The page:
People have reacted different to the plea from Lilongwe Society of Protection and Care of Animals (LSPCA) that the public should refrain from buying dogs from the streets.
LSPCA, which breeds and takes care of stray dogs, said such animals sold along the streets are not checked by a vet; are very dangerous and have a high likelihood of rabies, parvo, ticks and fleas as well as unpleasant behaviour issues.
“Be informed that the LSPCA is working closely with the vendors and all other stakeholders to find a long term lasting solution that benefits the vendors and the animals,” said a statement posted on Facebook
“All dogs that come to the LSPCA undergo a 30 days quarantine. Only dogs that show no behaviour issues are then put up for adoption.”
But one commentator, Lisedi Mcfarlen called such statement as “trash”, saying “LSPCA dogs are picked from the streets [and there is] no way of ascertaining temperament.”
He further claimed LSPCA dogs most likely already traumatised [and] therefore dangerous.
“With mongrels there is no telling what you are getting for starters. These are mixed willy nilly. When I buy a certain breed, at least there is a greater chance of controlling and training as dogs were bred for specific purposes.
“While on this, how come your focus is only or mostly on pets. People carry pigs and goats hours on end and chickens too on bicycles. Chickens transported upside down at every market in this country. How come you never harass them also?,” he said.
Other said LSPCA pets are very expensive prompting Kennedy Satumba Banda and Ephraim Jere to suggest that dogs can be bought from the street and have them examined by a qualified vet.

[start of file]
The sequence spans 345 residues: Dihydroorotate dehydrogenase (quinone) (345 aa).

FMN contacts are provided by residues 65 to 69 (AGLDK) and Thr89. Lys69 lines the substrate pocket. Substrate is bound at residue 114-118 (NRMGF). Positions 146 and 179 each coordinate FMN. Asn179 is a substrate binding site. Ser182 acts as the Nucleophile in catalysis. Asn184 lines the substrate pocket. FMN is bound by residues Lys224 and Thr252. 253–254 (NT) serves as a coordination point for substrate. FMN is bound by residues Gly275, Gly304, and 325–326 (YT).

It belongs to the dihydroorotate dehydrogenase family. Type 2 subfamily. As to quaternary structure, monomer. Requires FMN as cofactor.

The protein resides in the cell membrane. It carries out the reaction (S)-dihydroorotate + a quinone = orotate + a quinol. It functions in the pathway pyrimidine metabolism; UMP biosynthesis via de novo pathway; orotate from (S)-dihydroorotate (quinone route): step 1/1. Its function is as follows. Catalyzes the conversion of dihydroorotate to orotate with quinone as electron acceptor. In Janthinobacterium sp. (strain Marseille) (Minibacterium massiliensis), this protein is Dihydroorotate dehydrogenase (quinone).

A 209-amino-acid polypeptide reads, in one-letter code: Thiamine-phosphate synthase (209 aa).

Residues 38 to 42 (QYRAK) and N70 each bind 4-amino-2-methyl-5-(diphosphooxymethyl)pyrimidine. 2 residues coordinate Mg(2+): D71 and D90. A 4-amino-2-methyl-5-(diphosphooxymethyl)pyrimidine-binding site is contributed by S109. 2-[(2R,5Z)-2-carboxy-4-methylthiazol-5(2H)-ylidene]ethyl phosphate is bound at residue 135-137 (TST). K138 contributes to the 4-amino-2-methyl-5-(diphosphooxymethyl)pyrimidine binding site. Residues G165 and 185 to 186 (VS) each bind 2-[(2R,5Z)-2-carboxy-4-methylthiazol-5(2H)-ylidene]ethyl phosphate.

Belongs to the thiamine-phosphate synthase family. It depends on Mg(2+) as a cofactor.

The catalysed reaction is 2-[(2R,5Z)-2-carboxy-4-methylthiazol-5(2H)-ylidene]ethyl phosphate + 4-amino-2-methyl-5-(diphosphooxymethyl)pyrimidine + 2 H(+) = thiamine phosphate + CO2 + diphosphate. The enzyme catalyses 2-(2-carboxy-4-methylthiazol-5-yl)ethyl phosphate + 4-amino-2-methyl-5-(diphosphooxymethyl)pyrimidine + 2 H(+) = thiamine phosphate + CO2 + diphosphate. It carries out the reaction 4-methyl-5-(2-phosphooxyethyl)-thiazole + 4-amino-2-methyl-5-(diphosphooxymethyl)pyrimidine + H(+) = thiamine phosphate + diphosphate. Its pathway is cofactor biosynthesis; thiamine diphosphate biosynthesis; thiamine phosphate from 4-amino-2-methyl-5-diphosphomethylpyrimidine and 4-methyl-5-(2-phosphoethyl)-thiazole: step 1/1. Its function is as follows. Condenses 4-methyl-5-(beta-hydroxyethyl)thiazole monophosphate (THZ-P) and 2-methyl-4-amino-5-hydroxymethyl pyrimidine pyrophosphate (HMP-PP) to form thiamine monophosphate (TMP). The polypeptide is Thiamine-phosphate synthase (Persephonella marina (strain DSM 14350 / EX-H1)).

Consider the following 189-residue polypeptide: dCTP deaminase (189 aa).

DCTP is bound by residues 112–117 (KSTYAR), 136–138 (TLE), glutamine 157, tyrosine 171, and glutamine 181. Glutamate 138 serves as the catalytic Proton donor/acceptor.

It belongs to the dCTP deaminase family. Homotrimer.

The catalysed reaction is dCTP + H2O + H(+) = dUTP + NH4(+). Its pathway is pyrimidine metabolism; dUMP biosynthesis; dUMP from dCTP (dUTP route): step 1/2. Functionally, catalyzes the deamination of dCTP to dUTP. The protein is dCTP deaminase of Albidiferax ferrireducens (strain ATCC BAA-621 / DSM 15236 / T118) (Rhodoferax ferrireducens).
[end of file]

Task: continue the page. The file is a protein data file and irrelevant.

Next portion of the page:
Edison Sabola hinted that since the 1 million jobs promise hasn’t been met by the Tonse Alliance, these vendors have opted to sell pets on the streets.
He alluded to the fact if these pet vendors are not supported they will end up breaking into peoples houses.
“The best way is to tell everyone who buys such pets to consult vet expert — otherwise, LSPCA pets are so expensive for an ordinary Malawian from the area, say Ntandire,” he said.
Joy wa Anatembo said his main worry for such pets is that they are mostly stolen and sold along the roads.
“Imagine being separated from their owners, imagine the pain the owners feel [when they lose their pets]. And then they are these guys who paint brown dogs black and pin their ears with super glue to make them look like they are a special breed!
“I wish there was a better way of addressing this so that we stop the habit of stealing pets, subjecting pets and animals to harsh treatments whilst they await to be bought.”
In her response Michelle Webb was saddened that “there really is so much resistance to trying to change mindsets”.
“Animals at LSPCA are inoculated, dewormed, healthy, rabies and pest free. The poor creatures sold on the roadside are none of these things.”
On their website, LSPCA says it has a purpose-built rehoming shelter for dogs and cats, where it cares for animals that have been surrendered, rescued, or confiscated from roadside sellers by the police.